Sunday, September 4, 2011

Incirlik (nonfiction)

How many times have you ever felt like running away from home? Maybe your parents got angry at you. Maybe you broke something and didn’t want to get in hot water. Or maybe you decided to go somewhere, not for an adventure, but because you didn’t feel like it at first and later realized, you wanted to. That’s what was going through my mind when I ran away.
            I used to live in a foreign country for two years of my life, when I was a youngster. The four to five years, the careless years, the years everybody wish they could return to. Times of our lives that had no bills to pay, college courses to cram for, or finding the crunkest place to party. Just worry about which toys to play with in the tub and getting a happy meal whenever you went for a doctor’s visit. I lived on Incirlik Air Force Base in Turkey with my parents and siblings. My dad was stationed there as part of the Air Force and brought us with him. Turkey is completely different from New Jersey, at least the parts I have seen. The sun was always beating down, unless it was the rains turn. Lizards would live atop the roofs and there was a lot of dry grass. The towns were brown and covered in dirt. Some places you were able to ride llamas, camels, and elephants. It even snowed one time, if you could call it that. White flurries never reached the ground. They were swallowed by the heat, it was snowing but it was warm. I don’t think any of those things can happen in New Jersey.  
            Our house was situated on a cul-de-sac. Behind the homes ran an active railway but it was fenced off, one less danger to worry about. Between the railway and my house was a watchtower. During the years I lived here there were no bombings or gunfire that I was aware of. But the watchtowers were there for precautions. It is where armed soldiers stood and kept an eye on the area, sometimes. It is also where I encountered my first brush with death. I climbed the tower only to find a man with his rifle drawn, pointed directly at me. Luckily he had better judgment than to shoot a kid. I climbed back down after brief eye contact. I was scared but I did not learn a lesson. I don’t think I told my parents about the incident, but it was okay, nothing happened. Unlike the next event.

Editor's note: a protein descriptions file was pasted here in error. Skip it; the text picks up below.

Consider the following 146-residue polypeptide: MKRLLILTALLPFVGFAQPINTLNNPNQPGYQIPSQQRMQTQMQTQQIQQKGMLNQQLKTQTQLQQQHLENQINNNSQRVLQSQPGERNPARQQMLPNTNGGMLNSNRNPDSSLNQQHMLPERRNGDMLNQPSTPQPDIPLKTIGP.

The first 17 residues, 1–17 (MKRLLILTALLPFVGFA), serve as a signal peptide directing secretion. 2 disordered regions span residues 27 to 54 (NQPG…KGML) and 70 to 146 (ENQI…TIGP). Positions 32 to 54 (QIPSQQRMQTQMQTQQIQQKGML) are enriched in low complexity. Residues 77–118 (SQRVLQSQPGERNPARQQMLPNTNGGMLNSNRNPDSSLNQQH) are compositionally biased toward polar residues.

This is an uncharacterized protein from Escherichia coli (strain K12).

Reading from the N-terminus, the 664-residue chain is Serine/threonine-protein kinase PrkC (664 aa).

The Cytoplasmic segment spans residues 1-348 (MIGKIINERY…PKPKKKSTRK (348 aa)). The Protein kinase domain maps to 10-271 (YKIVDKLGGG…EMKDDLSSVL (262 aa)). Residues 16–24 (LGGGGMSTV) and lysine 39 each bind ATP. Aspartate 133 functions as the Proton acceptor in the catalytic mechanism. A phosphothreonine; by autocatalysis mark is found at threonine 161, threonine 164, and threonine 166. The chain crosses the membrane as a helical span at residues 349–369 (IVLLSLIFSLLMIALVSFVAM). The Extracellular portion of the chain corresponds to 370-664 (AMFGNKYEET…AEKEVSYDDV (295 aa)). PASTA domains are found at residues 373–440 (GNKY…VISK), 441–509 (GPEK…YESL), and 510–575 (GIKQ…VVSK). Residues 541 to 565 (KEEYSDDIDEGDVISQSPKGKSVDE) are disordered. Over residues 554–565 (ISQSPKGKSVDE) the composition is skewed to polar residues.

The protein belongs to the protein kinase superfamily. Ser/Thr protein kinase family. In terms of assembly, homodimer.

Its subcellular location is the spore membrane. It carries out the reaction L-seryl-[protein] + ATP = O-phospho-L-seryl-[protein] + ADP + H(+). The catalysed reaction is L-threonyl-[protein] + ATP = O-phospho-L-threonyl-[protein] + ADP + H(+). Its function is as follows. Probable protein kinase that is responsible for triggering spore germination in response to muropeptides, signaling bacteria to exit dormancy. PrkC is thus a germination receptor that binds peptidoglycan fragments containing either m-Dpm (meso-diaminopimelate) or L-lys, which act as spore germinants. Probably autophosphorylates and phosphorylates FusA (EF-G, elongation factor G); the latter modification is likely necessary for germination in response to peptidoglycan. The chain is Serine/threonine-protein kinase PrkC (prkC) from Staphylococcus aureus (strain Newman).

One day my dad went to the grocery store and asked if I would like to come along. At first I didn't want to go so I was at home with Soltan, our house keeper, while he shopped. Then after a little bit, I decided I wanted to go. So I left my house all by myself and walked toward the grocery store. After exited the front door I made my way to the entrance of the street. I made a left there and headed down the sidewalk. Cars passed forcing the roads to reek of exhaust. I remember most vividly one particular van. The sliding door was open and I could see a few men staring at me. Their eyes shined against the dark interior like stars at night. Except they were not beautiful…they were frightening. I realize now what could have happened. Those men could have taken me away. Maybe I would end up in some anti-American terrorist cell. I could have been in the Taliban; leading praise Allah chants and raising my Kalashnikov high in the air. But I was lucky, they just rolled on by. The building where my mom worked was on the way to the grocery store. At this point I probably told my self to find someone. The fear of being kidnapped must have hit me. I went to the office my mom worked in, looked around, and couldn’t find her. I saw some people, maybe fellow employees; I think they saw me too. Since no mom was in sight I decided to go back home.
            At possibly around this time in my journey the housekeeper called the grocery store and asked for my dad. “Hobby Hobby, Jacob, he is missing!” (she was saying Bobby, but her accent said differently). I’m not sure if he got to finish shopping or what but he immediately called our neighbors to keep an eye out. My mom was notified too because she wasn’t around when I got to her work. She probably left to go look for me. On the walk home a different van pulled up next to me. But it was of a friendlier face, our neighbor, “Little Bob.” I got in, he took me home, and everyone was relieved. I remember seeing Soltan holding my sister who was holding a Dr. Seuss book.
            But can you see how dangerous this place can be? This is supposed to be my home, where I feel safe. I can’t imagine the panic my parents went through. Imagine how horrible Soltan felt. I wish I could tell her I’m sorry. An American Air Force base and I walked around the place like it was made of cloud and marshmallows. Not a fear in my mind until I could have been taken away forever.

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